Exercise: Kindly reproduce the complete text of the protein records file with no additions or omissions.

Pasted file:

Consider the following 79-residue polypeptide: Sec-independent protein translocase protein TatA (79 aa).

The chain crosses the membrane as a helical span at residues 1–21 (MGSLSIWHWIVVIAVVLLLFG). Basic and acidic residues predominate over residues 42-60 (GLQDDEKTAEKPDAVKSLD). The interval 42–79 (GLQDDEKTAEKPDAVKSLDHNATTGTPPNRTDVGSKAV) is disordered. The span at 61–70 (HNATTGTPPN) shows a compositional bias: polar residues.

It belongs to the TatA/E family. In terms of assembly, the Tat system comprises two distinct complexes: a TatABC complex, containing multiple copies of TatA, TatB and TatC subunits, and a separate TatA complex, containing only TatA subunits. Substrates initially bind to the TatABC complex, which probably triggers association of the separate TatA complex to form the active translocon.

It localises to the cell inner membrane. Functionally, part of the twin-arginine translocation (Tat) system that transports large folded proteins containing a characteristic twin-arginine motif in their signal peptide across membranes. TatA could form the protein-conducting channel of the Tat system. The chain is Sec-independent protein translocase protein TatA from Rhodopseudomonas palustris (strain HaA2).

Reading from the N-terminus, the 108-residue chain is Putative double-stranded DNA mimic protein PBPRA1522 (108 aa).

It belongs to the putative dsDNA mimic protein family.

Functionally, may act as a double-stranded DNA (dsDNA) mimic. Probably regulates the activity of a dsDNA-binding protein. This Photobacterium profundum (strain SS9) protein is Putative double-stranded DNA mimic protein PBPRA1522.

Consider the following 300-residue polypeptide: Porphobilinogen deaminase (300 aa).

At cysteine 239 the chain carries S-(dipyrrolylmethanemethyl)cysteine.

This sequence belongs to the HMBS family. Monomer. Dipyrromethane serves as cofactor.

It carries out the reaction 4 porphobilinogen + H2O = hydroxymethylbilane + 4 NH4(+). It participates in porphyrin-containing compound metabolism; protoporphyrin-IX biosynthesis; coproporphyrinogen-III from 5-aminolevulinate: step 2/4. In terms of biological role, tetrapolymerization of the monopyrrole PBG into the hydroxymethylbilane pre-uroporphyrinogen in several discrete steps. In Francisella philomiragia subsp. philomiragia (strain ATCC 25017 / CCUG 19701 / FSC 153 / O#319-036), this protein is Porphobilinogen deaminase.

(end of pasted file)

Consider the following 79-residue polypeptide: Sec-independent protein translocase protein TatA (79 aa).

The chain crosses the membrane as a helical span at residues 1–21 (MGSLSIWHWIVVIAVVLLLFG). Basic and acidic residues predominate over residues 42-60 (GLQDDEKTAEKPDAVKSLD). The interval 42–79 (GLQDDEKTAEKPDAVKSLDHNATTGTPPNRTDVGSKAV) is disordered. The span at 61–70 (HNATTGTPPN) shows a compositional bias: polar residues.

It belongs to the TatA/E family. In terms of assembly, the Tat system comprises two distinct complexes: a TatABC complex, containing multiple copies of TatA, TatB and TatC subunits, and a separate TatA complex, containing only TatA subunits. Substrates initially bind to the TatABC complex, which probably triggers association of the separate TatA complex to form the active translocon.

It localises to the cell inner membrane. Functionally, part of the twin-arginine translocation (Tat) system that transports large folded proteins containing a characteristic twin-arginine motif in their signal peptide across membranes. TatA could form the protein-conducting channel of the Tat system. The chain is Sec-independent protein translocase protein TatA from Rhodopseudomonas palustris (strain HaA2).

Reading from the N-terminus, the 108-residue chain is Putative double-stranded DNA mimic protein PBPRA1522 (108 aa).

It belongs to the putative dsDNA mimic protein family.

Functionally, may act as a double-stranded DNA (dsDNA) mimic. Probably regulates the activity of a dsDNA-binding protein. This Photobacterium profundum (strain SS9) protein is Putative double-stranded DNA mimic protein PBPRA1522.

Consider the following 300-residue polypeptide: Porphobilinogen deaminase (300 aa).

At cysteine 239 the chain carries S-(dipyrrolylmethanemethyl)cysteine.

This sequence belongs to the HMBS family. Monomer. Dipyrromethane serves as cofactor.

It carries out the reaction 4 porphobilinogen + H2O = hydroxymethylbilane + 4 NH4(+). It participates in porphyrin-containing compound metabolism; protoporphyrin-IX biosynthesis; coproporphyrinogen-III from 5-aminolevulinate: step 2/4. In terms of biological role, tetrapolymerization of the monopyrrole PBG into the hydroxymethylbilane pre-uroporphyrinogen in several discrete steps. In Francisella philomiragia subsp. philomiragia (strain ATCC 25017 / CCUG 19701 / FSC 153 / O#319-036), this protein is Porphobilinogen deaminase.